The Full Black-billed Magpie Moon

Uncle Frank had an observatory at the bottom of his garden and a penny-farthing bicycle. Either one would have made him fascinating to a kid, but while the bicycle was a cool curiosity (I remember him briefly riding it around out back), we preferred the observatory. (In truth, Frank probably wasn’t related to us at all. He was more likely an old school chum of dad’s, in which case I feel sure the “Uncle” part, which I could very well have concocted on my own, was an honorific, the rare and eccentric avuncular.) Children tend not to analyze these things, but a building dedicated to star-gazing — like a train station, a glass-bottomed boat, or an airport — falls in an intersection between two worlds. We glimpse the other in its schedules, platforms, and lenses. Adventure is always about transformation, isn’t it? A scene-change promises a metamorphosis, and the objects and environments that effect it quicken the pulse; they transpose us.

Of a certain age and design, though, things that lie between worlds can be beautiful in their own right, like the Antwerpen-Centraal railway station or St Pancras. And that may be why, some years back, I bought a small telescope at Christmas, a Celestron Astromaster 114. I’d never wanted one before. Neither had Jane, although it was ostensibly for her. It was one of those things that a place brings into being. Our living room opens onto the upper deck of the house, oriented directly to the east, so that the sun and moon rise conspicuously, morning or evening, into the clear skies of northern Colorado. Why not put a proper telescope on the wooden boards? The Astromaster 114 came with a German equatorial mount on a three-foot-high steel tripod, 269x magnification at the upper end, and an impressive 18” optical tube. After initial setup and occasional moon gazing, it gathered dust for years. That was okay with me. It had a steampunk beauty to it, and like Uncle Frank’s observatory, most of its magic lay in what it promised and not in its cratered glimpses of moon, trembling in the eyepiece. The fundamental contradiction of astronomy is that what appears ancient and fixed in the night sky is actually moving quite rapidly, apart from the vibration of foot traffic on the deck, so that as soon as you’ve brought something into focus, it slips off again, out of range or clarity.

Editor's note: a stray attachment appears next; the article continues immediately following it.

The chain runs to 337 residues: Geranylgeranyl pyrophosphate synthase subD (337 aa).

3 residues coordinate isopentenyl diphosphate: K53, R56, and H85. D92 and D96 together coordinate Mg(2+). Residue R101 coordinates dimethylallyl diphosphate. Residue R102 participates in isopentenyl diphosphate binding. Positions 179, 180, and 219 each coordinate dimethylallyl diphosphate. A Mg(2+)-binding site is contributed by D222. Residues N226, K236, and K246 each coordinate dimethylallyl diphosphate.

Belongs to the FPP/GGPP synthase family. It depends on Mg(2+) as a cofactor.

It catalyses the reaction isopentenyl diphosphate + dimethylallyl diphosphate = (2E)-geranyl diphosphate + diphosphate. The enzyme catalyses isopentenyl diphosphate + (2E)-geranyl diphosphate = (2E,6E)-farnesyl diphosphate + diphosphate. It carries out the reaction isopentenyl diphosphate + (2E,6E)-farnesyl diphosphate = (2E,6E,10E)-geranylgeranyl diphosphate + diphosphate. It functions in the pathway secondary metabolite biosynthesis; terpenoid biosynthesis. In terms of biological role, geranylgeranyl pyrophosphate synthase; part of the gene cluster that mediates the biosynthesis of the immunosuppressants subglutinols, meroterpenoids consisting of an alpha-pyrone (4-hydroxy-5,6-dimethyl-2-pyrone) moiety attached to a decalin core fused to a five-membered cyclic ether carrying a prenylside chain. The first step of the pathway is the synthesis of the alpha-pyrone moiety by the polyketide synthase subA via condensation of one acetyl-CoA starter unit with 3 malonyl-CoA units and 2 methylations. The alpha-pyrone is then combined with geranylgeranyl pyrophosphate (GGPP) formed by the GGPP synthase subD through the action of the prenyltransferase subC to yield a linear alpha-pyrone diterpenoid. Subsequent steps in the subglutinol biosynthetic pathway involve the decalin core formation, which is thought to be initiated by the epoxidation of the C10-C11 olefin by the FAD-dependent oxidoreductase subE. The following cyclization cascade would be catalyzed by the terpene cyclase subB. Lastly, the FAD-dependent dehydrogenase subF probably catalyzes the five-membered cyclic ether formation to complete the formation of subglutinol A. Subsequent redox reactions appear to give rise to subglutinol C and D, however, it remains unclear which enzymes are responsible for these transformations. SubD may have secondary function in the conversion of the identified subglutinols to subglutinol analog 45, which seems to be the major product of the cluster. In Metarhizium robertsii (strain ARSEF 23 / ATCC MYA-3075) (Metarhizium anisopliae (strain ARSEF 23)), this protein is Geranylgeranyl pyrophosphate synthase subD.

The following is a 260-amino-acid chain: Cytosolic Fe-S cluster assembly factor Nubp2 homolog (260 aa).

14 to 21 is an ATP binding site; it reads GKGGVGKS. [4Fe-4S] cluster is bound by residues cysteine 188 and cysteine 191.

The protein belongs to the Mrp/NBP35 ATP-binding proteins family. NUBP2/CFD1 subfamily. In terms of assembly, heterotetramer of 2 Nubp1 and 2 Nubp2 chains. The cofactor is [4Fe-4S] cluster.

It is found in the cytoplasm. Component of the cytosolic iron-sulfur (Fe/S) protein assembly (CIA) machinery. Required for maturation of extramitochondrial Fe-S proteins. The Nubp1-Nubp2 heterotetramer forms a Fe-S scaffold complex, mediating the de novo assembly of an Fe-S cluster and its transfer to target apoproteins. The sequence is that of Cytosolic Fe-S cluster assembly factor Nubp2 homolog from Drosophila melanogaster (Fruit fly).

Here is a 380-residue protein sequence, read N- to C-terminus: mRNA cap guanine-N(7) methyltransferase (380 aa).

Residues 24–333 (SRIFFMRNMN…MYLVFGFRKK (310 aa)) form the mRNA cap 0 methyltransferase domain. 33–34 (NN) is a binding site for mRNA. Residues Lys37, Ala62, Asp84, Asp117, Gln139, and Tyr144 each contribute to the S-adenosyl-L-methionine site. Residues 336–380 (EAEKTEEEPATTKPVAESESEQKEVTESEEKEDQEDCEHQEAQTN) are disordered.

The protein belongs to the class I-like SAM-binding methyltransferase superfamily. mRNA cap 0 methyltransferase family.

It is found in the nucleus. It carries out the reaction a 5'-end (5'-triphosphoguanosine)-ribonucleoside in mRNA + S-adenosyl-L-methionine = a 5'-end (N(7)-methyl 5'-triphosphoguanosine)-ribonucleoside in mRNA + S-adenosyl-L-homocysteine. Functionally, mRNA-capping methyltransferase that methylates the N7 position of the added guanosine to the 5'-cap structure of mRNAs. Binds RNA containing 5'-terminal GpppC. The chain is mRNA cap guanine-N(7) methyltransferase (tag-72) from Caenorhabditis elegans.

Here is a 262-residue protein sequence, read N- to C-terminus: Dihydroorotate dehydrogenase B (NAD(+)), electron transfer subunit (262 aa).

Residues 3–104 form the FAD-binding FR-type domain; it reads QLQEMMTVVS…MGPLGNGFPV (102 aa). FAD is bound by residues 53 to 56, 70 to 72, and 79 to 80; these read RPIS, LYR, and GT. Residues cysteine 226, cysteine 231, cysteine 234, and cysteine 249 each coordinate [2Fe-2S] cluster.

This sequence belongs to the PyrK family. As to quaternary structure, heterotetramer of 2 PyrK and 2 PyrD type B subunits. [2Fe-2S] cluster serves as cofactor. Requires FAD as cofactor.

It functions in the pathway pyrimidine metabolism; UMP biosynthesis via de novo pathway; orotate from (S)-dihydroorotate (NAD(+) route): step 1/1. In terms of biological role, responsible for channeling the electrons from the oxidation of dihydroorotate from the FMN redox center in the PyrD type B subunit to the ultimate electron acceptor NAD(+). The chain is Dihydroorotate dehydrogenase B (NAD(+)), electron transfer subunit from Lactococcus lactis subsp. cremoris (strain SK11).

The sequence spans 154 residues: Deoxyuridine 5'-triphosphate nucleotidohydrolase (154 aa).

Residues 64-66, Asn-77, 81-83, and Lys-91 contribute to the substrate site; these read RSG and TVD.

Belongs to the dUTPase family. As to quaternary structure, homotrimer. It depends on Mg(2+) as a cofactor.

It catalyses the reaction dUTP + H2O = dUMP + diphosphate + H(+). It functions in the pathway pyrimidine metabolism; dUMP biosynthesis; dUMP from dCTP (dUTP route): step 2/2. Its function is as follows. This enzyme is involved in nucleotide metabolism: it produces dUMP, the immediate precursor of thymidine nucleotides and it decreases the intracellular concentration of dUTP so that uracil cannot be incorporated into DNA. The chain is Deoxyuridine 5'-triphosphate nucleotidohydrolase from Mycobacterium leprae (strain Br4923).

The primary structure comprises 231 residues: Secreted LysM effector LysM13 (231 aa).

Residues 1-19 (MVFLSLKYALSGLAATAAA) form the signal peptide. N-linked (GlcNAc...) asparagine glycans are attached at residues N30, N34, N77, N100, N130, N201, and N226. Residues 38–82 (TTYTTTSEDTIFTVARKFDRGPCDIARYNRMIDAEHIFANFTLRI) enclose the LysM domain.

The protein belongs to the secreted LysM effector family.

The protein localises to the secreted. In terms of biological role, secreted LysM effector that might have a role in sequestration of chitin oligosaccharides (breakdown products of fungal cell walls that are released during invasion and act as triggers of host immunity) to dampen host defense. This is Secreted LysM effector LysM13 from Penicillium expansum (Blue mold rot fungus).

I’d almost forgotten the full moon of November 2018. It came on Thanksgiving night in the Mountain time zone, just before midnight, and so it was lost in the bustle of friends and dinner. Only on the night after did I remember it was the Beaver Moon, and then I remembered something else: the telescope had come with night sky software, complete with star charts and specifications for 10,000 celestial objects one could track in real time. I’d never installed it. So I did. And then shortly after moonrise, while the bright satellite was still 99.07% full, I watched its altitude increase in degrees, arcminutes, and arcseconds. I jotted down azimuth (which sounded a lot like a fizzy tablet you took in the morning for a hangover) and something called Right Ascension and Declination. Outside, the moon rose warm-orange and paled as it slipped into cloud. It is called the Beaver Moon either because November was a good time to set traps for the little buggers, or because they were thought to be preparing for winter (“Check the weather stripping, Betty! Cover the dam windows! Mince pies! Where are my mince pies?!”). We have beavers locally, though not on Red Cedar: you can see their work along the Cache la Poudre River in the Kingfisher Point Natural Area, or if you’re feeling really adventurous, up near Cameron Pass, in State Forest State Park along the Michigan River, where felled aspen litter the banks. Romantic though they are, most traditional names for the full moons come from Eastern Woodlands tribes or early European settlers. They don’t necessarily represent the high plains of northern Colorado. If they did, the November moon might be better called the Full Black-billed Magpie Moon — and December, the Full Bobcat Moon.

When it comes to celestial coordinates, Right Ascension and Declination are global, but the moon’s altitude and azimuth are local: it depends on where you are, which seems to me always a good place to start. And in that case, the Mi’kmaq can have their Freezing River Moon, and Uncle Frank can have his Hedgehog Moon. The Full Magpie Moon will suit us just fine.

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